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Alternative Procedures to Spinal Fusion

AnonymousUserAAnonymousUser Posts: 49,731
edited 06/11/2012 - 8:26 AM in Back Surgery and Neck Surgery
Hello Everyone,

I have been reading many of your posts regarding your experiences with spinal fusion. Many unfortunately have been less than successful.

At this time ESIs keep me functioning fairly well. However, I do know that in the future I may face the last option - surgery.

I have been reading about some of the clinical studies now underway or about to begin on alternative procedures and devices to spinal fusion. I would much appreciate your thoughts about these procedures/devices, and especially for those of you who are participating in the studies, your experiences.

I look forward to all your responses.




  • Hello Rich,

    I don't know much about alternatives to fusion surgery, because by the time I was diagnosed that was my only option. That being said, for me it was a good option, even if you get the idea otherwise from some of the postings. I know that some people have bad experiences with this kind of surgery, but many of us are very satisfied with our outcome. So why I don't discourage your from trying to explore all alternatives, don't reject completely the idea of fusion either. But should you discover that this is what you need, it is very important to do your homework. Do research on the various surgeries, and most importantly, try to select the best surgeon you can with a lot of experience doing the same surgery and a good reputation.

    Good luck!


  • Hello Kin,

    I much appreciate your thoughts, advice and wisdom.

    Fantastic that your spinal fusion has worked for you, and I'm sure it has helped many.

    My greatest concern about spinal fusion is that it will limit my ability to be a very active gardener. One doc said I will need two fusions, and another said 3 or 4. I do a lot of twisting, turning, bending and lifting (at the age of 72 only 70 lb now rather than a 100 lb of years gone by lol). Two of the new alternative devices (and there may be more) are designed to enable one to retain most of the spines natural motions. For this ole gardener that is most encouraging.

    YES, I will do a lot of research and I'm at No. 8 in looking for the best spinal surgeon I can find. There is always the possibility of an "emergency" spinal situation and I have to be ready with that "best" surgeon.

    Thanks again Kin.

  • Well, what do you know, I am the same age as you are. And I also like gardening. Now it is true that I have to watch my moves (I had three-level fusion in May '08) but in PT I learned how I can substitute good moves for bad ones. So with gardening, as with all bending it is important not to bend from the waist but rather with legs wide apart bend the knees and the a bit of bending from the hips is allowed. When lifting (and my limit is way below 70 lbs) I have to make sure that I keep the weight close to my body and keep my back straight.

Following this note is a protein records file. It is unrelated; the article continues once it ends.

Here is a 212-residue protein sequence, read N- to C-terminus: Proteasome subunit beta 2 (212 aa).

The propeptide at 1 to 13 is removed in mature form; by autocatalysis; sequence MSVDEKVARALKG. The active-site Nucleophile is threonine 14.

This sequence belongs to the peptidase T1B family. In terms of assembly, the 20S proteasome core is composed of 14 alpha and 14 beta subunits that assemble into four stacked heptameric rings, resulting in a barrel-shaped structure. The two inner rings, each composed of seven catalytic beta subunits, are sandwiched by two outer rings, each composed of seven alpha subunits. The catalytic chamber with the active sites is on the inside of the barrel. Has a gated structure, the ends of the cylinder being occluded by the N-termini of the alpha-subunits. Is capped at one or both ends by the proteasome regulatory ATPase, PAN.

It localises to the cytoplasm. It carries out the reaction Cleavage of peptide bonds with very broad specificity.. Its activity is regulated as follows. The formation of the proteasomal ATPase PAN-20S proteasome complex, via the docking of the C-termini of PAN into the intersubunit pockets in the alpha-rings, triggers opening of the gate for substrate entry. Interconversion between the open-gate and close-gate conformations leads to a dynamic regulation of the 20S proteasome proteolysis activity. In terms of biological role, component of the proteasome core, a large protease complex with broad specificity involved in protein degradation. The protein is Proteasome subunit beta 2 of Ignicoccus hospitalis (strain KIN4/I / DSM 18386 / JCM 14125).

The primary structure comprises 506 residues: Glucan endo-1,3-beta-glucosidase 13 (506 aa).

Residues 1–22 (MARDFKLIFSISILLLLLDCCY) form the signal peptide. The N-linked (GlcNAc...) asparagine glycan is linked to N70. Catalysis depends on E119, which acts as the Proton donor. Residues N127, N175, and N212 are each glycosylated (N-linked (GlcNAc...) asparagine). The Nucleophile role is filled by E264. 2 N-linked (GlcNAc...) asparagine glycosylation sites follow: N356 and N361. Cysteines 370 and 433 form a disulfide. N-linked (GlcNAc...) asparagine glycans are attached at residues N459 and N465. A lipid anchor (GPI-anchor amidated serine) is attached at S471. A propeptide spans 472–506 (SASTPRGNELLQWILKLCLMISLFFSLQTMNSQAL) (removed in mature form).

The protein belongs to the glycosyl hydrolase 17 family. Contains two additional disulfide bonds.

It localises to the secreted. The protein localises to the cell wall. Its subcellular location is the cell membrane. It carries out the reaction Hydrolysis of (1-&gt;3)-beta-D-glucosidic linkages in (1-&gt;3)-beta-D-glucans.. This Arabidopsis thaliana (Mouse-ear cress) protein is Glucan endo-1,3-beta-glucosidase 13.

Take care and have a great Christmas!

  • Hello Kin,

    GREAT to know that you too are a gardener. It is amazing how many of us Spineys are gardeners.

    YES, it is MOST important to know how to bend and lift things so that pressure on own's back is minimized. AHHHhhh and so important to keep those rocks and things close to ones body.

    Kin, your post validates my concerns about spinal fusion. I can't imagine how one can tie shoes without bending from the waist and a whole lot of other things. You certainly have convinced me NOT to go with spinal surgeon No. 8 who wants to do 3/4 fusions on me.

    You have given me all the more reason to hope and pray my ESIs keep working for several years yet. Your sharing about the limitations of spinal movement after fusion is precisely the reason I am most interested in the devices such as the TOPS system and the TFAS system, which enable one to retain most of the natural spinal movements. I will be following the respective clinical studies of these two devices as well as other new procedures/devices.

    One of the principal investigators for the TOPS system practices about 1.5 hrs away from where I live. I will be contacting him to see if he has had patients who are in the TOPS clinical study, and try to learn as much as I can from him about the device and his thoughts on it (if he is free to comment).

    May you have a most WONDERFUL Christmas.


    P.S. - Okay you "viewers", it would be GREAT to have you provide your thoughts on this topic. The more discussion, the more we learn.
  • Rich,

    I don't see how I convinced you not to have the surgery, when I am the poster child of successful fusion. As far as how to tie my shoes, no sweat, I just sit down keeping my back straight and bend my knees enough so I can reach my shoes. I can do everything else more or less, including picking up things from the floor. And best of all, all my previous pain and numbness are gone, even the morning stiffness which I thought was from getting old is gone. So as I told my surgeon, he made me 10 years younger. I can tell you, I am really very glad I had my surgery and did not wait until some of the changes were irreversible.

    All the best,

  • Hey you two,